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Tiger bells in Europe

(Russian Federation)

Tiger bells are of the classic A type.

In November 2011 Dmitri Timoshenko from Tver, in Russia (Russian Federation, 150 km north of Moscow) reports the find of two tiger bells in a potato field near Tver, capital of the Tver region which is part of Russia. He writes the following:

I found the bells myself. I was searching in a potato field with metal detector for "treasure " :-) when I found the first bell. It was already damaged and did not hold a pellet inside. The second bell was found on the next day, just 20 meters away from the first one. The second is in a much better shape and even has a pellet inside. Around the bells I found a lot of things - from a silver coin of Tsar Ivan the Terrible (1534-1584) to modern coins lost by local farmers.

The potato field itself is located on the right bank of Volga river, 50 km west of Tver city. This field is one of my favorite places for treasure hunting with the metal detector. Just last summer season I found in this field a large amount of objects: 9 Russian silver coins (1613-1711), 5 silver coins (1800...1900), almost 100 copper coins (1676-1956), bronze and silver Christian crosses, rings, earrings... and by the end of the season: those tiger bells

This is a highly unusual amount of findings for a simple potato field. I tried to find out what was there before... Possibly the field has been used for a very long time as a place for a fair, but this is just my impression. I could not find any information on this in local archives.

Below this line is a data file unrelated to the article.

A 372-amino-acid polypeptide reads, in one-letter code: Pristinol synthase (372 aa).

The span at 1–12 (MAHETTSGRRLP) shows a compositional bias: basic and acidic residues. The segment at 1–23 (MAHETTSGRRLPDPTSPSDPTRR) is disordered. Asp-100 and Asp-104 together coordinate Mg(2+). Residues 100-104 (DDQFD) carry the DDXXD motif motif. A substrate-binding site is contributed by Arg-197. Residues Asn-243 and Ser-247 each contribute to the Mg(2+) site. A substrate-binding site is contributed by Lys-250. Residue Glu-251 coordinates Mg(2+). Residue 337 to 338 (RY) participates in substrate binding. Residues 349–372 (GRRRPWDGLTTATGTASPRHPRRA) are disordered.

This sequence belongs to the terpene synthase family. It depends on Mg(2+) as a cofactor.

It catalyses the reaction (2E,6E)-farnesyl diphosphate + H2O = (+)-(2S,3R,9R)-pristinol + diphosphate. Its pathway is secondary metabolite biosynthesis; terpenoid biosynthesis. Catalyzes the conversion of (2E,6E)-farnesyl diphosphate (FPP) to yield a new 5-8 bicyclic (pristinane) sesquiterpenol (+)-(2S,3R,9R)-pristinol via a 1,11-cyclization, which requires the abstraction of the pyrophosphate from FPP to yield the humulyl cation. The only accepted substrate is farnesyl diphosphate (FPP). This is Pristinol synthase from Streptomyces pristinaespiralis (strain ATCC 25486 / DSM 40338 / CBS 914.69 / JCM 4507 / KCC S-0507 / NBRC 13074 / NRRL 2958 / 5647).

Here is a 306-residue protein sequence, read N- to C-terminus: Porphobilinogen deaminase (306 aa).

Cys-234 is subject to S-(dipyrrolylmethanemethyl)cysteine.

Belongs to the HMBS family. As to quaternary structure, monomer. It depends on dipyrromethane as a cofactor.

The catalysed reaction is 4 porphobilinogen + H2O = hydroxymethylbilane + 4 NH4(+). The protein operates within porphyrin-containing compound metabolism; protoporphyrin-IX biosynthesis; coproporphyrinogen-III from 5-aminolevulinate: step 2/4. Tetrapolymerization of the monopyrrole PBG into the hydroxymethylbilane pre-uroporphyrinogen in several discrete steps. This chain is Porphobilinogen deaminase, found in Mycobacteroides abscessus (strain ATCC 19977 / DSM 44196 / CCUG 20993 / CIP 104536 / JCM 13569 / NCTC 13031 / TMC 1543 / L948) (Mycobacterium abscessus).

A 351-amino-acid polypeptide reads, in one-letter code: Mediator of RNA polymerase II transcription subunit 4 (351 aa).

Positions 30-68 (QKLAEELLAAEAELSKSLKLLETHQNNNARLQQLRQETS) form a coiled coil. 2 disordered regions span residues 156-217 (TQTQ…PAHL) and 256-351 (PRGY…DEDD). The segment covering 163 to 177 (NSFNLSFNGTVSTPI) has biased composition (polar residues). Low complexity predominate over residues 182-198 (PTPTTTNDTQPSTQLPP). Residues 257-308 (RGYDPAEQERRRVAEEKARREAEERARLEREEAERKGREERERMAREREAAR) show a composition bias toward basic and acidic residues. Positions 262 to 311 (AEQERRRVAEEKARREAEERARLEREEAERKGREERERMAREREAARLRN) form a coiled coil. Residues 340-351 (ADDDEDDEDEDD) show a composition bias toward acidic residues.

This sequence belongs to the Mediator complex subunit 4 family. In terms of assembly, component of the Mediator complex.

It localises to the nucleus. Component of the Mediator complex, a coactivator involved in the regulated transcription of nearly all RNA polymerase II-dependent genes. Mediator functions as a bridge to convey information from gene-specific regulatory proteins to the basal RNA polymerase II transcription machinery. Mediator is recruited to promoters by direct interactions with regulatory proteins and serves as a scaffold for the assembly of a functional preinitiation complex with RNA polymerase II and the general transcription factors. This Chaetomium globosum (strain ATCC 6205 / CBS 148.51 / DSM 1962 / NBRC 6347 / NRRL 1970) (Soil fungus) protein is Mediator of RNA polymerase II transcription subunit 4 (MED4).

...My local friends who go treasure hunting have never seen bells like mine in the European part of Russia. So I feel kind of proud to be the first person to find "the first ever tiger bells"in Europe :-)

I do not know the age of the tiger bells. But when I noticed the hieroglyphs on the bells, the first idea that jumped to my mind was - "Wow, this goes back to the Mongol Invasion era of Russian history (13 century)!". However, I understand that my bells could have arrived much later...

The tiger bells; the bell on the right was found first, the other bell one day later at a
distance of 20 meters from the first bell.

The bells, turned around.

Top view of the two bells. Although heavily worn, the outline of the floral motives and
one or two groups of lines and curves, possibly Chinese characters, are still visible.

This is one of six reports of an archeological find of the tiger bells (the other reports are from Sumatra, Indonesia (2 cases), Wales, (Great Britain), Vietnam and Kazakhstan. Apart from the bells in Malta and Wales this is the most western location the bells have reached. The variety of objects found in the potato field indicates that the location was a meeting place, a market, or a fair ground, in use for many, possibly hundreds of years. Mr. Timoshenko's association with the Mongol invasions is supported by a quote in the book The Silk Roads by Peter Frankopan (publ. in 2016 by Bloomsbury Publishing). The city of Tver is mentioned together with Rjazan an Kiev as one of the cites that were plundered and destroyed during the raids by the Mongols in the 13th century. This event has led to further investigation in that direction; see the paragraph on the Mongol Invasions.

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